Indeed as Zunar, himself, lamented, “a corrupt government fears cartoons”. All of us should come together to show our support for Zunar and contribute to his recently launched crowd-funding campaign so that he can continue with his struggle to fight for justice and against greed and corruption.

As concerned Malaysians, we must also rally and support University Malaya student activists Anis Syafiqah, Muhamad Luqman Hakim, Suhail Wan Azahar and Muhamad Luqman Nul Haqim who were recently suspended for one semester, their “wrongdoing” being to demand the investigation and arrest of Malaysian Official Number 1 (MO1) for his involvement in the massive 1MDB financial fraud and scandal.

What is so wrong about fighting against massive fraud, theft and corruption? They should be encouraged and lauded NOT punished. Aliran issued a statement to strongly criticise the University of Malaya authorities for taking disciplinary action against the above student activists.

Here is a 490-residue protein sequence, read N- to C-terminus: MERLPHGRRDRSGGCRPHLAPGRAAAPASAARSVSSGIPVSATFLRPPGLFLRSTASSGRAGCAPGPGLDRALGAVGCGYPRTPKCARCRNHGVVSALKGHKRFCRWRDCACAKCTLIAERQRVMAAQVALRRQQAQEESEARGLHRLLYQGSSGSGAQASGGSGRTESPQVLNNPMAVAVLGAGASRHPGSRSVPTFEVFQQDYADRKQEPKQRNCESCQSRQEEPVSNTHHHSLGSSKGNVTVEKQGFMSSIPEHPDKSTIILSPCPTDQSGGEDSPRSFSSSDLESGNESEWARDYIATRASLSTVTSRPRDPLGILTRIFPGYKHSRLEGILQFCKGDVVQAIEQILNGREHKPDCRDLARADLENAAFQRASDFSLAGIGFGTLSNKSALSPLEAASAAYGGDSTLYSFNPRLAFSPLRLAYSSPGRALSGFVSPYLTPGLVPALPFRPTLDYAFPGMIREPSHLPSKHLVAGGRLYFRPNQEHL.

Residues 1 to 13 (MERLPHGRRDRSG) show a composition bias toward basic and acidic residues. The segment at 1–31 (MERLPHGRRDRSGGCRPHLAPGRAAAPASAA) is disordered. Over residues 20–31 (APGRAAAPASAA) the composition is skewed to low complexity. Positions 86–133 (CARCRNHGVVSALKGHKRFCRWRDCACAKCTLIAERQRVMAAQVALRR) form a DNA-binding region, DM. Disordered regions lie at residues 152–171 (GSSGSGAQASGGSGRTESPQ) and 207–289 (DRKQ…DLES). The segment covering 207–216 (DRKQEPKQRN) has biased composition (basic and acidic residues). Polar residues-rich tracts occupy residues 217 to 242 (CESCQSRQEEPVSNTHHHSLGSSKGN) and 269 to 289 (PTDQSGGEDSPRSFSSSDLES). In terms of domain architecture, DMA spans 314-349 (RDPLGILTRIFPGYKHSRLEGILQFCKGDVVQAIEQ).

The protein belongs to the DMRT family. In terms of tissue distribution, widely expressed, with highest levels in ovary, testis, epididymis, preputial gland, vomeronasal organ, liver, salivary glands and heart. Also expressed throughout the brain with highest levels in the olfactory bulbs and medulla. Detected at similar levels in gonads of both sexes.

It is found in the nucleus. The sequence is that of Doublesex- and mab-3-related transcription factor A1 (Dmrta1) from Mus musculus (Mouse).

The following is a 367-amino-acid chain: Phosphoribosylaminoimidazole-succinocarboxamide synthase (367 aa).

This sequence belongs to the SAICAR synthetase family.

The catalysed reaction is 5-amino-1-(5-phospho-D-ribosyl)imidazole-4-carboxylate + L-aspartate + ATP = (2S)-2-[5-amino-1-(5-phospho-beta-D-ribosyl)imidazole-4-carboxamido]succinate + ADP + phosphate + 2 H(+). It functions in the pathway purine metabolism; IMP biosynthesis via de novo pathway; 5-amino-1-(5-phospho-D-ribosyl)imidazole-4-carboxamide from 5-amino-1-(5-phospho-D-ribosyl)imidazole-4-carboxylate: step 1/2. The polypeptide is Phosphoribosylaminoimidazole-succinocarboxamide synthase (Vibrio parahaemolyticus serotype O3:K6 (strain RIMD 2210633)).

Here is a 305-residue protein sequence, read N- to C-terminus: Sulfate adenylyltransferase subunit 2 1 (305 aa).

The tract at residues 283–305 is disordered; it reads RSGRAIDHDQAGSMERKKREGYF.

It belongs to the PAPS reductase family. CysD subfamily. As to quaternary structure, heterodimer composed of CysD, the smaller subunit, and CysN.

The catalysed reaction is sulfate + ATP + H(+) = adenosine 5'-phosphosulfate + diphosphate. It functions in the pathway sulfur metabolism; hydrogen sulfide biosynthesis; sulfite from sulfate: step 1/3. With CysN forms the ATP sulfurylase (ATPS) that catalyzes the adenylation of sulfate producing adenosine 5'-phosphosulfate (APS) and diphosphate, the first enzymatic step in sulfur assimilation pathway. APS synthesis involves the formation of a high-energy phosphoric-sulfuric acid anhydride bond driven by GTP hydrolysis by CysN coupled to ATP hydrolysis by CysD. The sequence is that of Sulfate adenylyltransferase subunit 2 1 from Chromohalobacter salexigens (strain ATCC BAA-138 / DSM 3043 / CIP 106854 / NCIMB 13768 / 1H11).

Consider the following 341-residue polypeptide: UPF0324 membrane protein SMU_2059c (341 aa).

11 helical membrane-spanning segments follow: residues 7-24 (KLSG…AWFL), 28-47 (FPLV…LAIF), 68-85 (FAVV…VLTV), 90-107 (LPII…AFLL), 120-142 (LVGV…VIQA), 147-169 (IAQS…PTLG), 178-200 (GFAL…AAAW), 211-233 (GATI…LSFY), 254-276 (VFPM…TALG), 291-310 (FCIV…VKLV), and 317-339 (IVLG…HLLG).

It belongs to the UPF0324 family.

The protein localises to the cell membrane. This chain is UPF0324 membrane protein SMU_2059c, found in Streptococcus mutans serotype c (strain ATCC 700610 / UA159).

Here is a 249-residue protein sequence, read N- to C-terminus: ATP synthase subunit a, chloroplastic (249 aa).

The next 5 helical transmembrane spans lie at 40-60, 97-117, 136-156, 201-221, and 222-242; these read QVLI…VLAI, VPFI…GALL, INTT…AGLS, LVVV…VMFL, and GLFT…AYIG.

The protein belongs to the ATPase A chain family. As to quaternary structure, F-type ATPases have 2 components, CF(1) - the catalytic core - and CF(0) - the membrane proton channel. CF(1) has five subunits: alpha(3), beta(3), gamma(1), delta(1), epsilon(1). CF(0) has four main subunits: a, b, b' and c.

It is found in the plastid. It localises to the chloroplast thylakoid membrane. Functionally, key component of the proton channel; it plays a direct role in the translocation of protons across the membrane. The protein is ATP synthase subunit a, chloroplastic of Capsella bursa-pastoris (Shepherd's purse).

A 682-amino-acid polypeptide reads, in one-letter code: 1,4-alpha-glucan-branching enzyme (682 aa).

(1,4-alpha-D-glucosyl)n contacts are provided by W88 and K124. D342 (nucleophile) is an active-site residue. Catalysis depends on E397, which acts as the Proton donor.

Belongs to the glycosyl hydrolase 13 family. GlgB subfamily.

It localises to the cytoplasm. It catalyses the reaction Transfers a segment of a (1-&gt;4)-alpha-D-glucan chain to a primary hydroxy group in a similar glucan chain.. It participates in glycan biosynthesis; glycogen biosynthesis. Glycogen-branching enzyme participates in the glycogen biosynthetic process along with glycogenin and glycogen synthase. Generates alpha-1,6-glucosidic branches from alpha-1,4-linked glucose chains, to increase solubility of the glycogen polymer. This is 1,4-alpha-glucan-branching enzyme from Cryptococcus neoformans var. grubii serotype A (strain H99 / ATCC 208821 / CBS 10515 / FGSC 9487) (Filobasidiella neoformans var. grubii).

Thankfully, it has not been bad news throughout. Many concerned Malaysians who value freedom and justice found something to cheer about when the appeals court (the second highest court in the country) made a ruling that Section 3(3) of the Sedition Act as invalid and ultra vires the Federal Constitution. (The section states that “for purposes of proving the commission of any offence under the Sedition Act, the intention of a person charged, was deemed irrelevant if in fact the act had or would, if done, the words, publication had a seditious tendency”.)